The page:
Devlog 1: First playable prototype
This is the first devlog for this game, and also my first devlog ever!!
I've been a professional game dev for about 4 years but I have never made a multiplayer game. I never even usually *play* multiplayer games.
However I went through a spate of playing two of them recently..
During this period I came up with the idea for this game. So I think in my twisted brain the core concepts of LazerGrrl are derived from from those two games.
I thought it I would have a go building it for fun + for the experience of making a multiplayer game.
There was alocal game-dev event coming up so I threw together the prototype in the video with Unity in 2-3 days. Its just a local multiplayer game with controller or keyboard input.
It got a good reaction from some people. Some people were able to have fun competitive games and play over and over. I was not expecting that considering it was such an early build, just the very 1st working prototype from my brain, with no playtesting or thought put into the game design. I reckon if I'm careful with this and make the right decisions it could end up being a pretty good game.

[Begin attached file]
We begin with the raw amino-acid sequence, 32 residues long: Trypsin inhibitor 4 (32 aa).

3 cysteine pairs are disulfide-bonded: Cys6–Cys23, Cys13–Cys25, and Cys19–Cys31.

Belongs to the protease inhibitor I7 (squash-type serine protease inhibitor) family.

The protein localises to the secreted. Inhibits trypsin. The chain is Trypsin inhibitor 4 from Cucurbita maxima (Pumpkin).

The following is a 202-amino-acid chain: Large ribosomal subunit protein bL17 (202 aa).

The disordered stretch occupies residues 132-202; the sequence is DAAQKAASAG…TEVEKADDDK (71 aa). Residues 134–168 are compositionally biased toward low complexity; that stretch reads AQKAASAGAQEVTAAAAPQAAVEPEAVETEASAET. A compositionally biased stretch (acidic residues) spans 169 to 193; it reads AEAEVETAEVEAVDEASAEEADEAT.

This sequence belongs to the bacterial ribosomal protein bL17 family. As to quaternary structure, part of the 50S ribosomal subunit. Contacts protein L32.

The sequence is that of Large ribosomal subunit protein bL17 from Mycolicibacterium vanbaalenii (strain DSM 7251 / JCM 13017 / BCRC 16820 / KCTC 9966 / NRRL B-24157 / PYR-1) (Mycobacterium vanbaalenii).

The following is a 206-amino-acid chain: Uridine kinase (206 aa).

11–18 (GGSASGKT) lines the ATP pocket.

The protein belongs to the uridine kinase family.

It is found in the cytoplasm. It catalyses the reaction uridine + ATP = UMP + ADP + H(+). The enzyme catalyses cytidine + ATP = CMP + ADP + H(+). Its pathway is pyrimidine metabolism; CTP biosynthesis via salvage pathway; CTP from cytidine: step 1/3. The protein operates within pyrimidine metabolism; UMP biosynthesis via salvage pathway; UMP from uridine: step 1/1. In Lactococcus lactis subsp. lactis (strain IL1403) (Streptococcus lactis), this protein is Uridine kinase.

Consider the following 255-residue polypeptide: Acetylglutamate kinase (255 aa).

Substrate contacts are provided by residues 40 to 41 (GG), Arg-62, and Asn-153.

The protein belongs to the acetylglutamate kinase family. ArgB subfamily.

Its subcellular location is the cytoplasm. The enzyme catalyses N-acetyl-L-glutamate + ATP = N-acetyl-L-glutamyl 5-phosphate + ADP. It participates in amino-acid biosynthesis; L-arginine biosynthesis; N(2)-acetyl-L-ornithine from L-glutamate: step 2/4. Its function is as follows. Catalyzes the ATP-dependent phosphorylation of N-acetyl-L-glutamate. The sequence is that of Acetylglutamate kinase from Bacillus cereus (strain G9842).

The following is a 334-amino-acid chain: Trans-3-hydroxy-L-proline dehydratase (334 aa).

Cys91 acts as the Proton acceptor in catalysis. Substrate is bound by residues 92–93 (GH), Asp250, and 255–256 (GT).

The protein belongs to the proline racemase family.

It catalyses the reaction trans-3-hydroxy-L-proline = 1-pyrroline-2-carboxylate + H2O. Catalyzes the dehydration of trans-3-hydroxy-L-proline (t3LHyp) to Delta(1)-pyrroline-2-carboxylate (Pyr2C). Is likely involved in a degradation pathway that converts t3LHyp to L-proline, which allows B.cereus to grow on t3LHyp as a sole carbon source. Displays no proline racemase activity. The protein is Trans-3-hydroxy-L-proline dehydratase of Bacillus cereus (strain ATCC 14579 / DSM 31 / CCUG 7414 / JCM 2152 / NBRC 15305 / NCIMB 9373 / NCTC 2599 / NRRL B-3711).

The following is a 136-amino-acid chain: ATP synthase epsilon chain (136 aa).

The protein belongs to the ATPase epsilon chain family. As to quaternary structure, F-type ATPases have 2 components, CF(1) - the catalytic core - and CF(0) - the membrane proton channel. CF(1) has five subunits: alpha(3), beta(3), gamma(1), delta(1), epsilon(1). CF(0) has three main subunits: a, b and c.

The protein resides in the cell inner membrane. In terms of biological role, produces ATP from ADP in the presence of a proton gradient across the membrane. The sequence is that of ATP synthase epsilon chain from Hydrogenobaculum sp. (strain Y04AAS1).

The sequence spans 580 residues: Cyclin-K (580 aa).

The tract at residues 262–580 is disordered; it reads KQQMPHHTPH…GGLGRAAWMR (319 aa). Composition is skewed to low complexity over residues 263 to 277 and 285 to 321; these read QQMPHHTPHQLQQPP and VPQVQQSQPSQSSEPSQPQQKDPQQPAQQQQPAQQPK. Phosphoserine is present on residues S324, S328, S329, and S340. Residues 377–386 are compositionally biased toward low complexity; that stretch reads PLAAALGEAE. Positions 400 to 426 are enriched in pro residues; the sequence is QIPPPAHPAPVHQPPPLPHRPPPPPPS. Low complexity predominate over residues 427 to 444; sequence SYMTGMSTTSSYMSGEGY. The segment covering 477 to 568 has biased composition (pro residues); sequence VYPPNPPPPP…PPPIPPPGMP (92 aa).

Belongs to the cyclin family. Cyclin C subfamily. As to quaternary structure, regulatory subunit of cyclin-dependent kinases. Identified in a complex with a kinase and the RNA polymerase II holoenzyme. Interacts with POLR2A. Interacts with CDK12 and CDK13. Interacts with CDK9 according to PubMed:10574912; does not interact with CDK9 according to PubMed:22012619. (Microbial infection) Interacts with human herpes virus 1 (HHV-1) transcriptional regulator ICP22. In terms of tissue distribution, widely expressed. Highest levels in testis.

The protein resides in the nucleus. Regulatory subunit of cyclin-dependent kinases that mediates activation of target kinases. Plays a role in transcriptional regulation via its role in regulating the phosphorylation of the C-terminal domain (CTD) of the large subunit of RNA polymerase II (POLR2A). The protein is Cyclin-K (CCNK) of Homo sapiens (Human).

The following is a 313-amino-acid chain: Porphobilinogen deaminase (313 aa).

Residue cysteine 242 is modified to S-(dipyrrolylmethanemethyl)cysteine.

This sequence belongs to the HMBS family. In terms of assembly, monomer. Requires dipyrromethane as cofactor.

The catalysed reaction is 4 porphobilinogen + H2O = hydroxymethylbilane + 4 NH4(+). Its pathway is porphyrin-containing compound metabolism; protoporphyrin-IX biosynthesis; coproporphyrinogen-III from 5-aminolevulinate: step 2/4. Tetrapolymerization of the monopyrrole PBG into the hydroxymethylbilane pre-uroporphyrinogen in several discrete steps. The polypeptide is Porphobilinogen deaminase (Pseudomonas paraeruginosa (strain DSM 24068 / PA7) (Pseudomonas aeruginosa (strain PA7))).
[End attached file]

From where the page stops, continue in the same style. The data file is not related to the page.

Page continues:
After talking to other devs and seeing people play it (and playing it myself for the 1st time) I started to formulate some initial design principles that will guide the design of the game. They're based on the games I was playing 'go' and 'supcom'.
1. Simple rules and element leads to complex behaviour. (like in go) For example, only have a few kinds of blocks the player can build, but let them place them in many different configurations, leading to many emergent strategies and counter-strategies
2. The game is like an RTS boiled down to the absolute core. By which I mean you fight over resources to spend on infrastructure which you use to fight over more resources.
An artist with some pretty impressive stuff agreed to work on it with me. and has already thrown down a few very early concept sketches, which I've added.
So next steps are..
1. Get multiplayer working over the internet
2. Get people playing it.
3. Use metrics and feedback from players to inform decision making in the game design
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